Heaven's Valentine

Bible Book: John  3 : 16
Subject: Love of God; Jesus, God's Love in

While there are many questions surrounding the legend, it is said that Valentine’s Day gets its name from St. Valentine, a priest that lived under the reign of Roman Emperor Claudius II. When the emperor passed a law that all young men must remain single, in order to make them better soldiers, Valentine supposedly broke the emperor’s order by secretly performing marriages.

The legend also says that while he was imprisoned for this crime, people would slip him notes written on folded pieces of paper that they would hide in the cracks of the rocks around his cell. From this, the Valentine, and the holiday, are said to have come.

In our day, Valentines Day has become a commercial conspiracy against husbands and boyfriends that is spearheaded by the chocolate, greeting card, floral, and jewelry industries.

When we open the Word of God to what is undoubtedly the most familiar verse in the Bible, we find what you might describe as Heaven’s Valentine.

It is a love note containing only one sentence – some twenty five words that speak more than a library full of books.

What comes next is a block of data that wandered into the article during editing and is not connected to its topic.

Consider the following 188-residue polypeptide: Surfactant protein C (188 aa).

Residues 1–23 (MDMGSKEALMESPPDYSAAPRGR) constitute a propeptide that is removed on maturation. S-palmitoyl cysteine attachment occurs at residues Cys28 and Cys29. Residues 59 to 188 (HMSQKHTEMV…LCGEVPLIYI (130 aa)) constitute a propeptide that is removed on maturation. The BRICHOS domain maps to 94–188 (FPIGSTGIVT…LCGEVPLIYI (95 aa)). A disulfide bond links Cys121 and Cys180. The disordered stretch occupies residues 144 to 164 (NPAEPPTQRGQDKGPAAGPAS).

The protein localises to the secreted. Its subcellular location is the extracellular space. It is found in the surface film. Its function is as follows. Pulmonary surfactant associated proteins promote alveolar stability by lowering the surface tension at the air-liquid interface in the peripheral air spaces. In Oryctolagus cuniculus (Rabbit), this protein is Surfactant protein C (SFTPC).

It is a verse that is familiar, and yet its subject is always fresh. Though we have heard it many times before, it is still sweet to hear those words, “God so loved the world.”

With Valentine’s Day fresh in our minds, I think it would be good for us to take another look at Heaven’s Valentine.

From this memorable verse, there are three truths on which I want us to focus. Each of these truths reminds us of another aspect of God’s love. Notice first of all that:


Love is a word that we have unfortunately devalued in our culture. We are apt to ascribe our love to almost anything from a sports team, to a particular food.

Because the word “love” means so many things in our day, it is important that we identify the kind of love we are talking about. For instance, I may love someone with a brotherly love. Then, I may also love my wife, but I love her with a different kind of love.

In John 3:16, the Lord Jesus said, “For God so loved…” What kind of love was He talking about? He was talking about divine love. Love of a supernatural kind.

To say that God’s love is a supernatural love, we are indicating that there is something unusual and distinct about it. Think with me about couple of truths that make God’s love a supernatural love. Notice first of all that God’s love is supernatural:

A. In its Origin

In John 3:16, the subject of the sentence is God. He is the One that is doing or giving the love. The love in this case originates with God.

Ponder that for a moment. God is an infinitely holy Being. In Him there is no tinge of wrong, no shade of iniquity. He is perfection and purity in their highest form.

And yet we are told that this immaculate God has love for the fallen, filthy, fragile race of people that make up this world.

There is nothing supernatural about loving that which is lovely and beautiful. No, that is normal love. But in the person of God, we find a love that loves that which is in no way lovely, and not the least bit beautiful.

There is in God much for us to love. To love Him is natural. Yet for Him to love us, knowing who and what we are, that is supernatural love.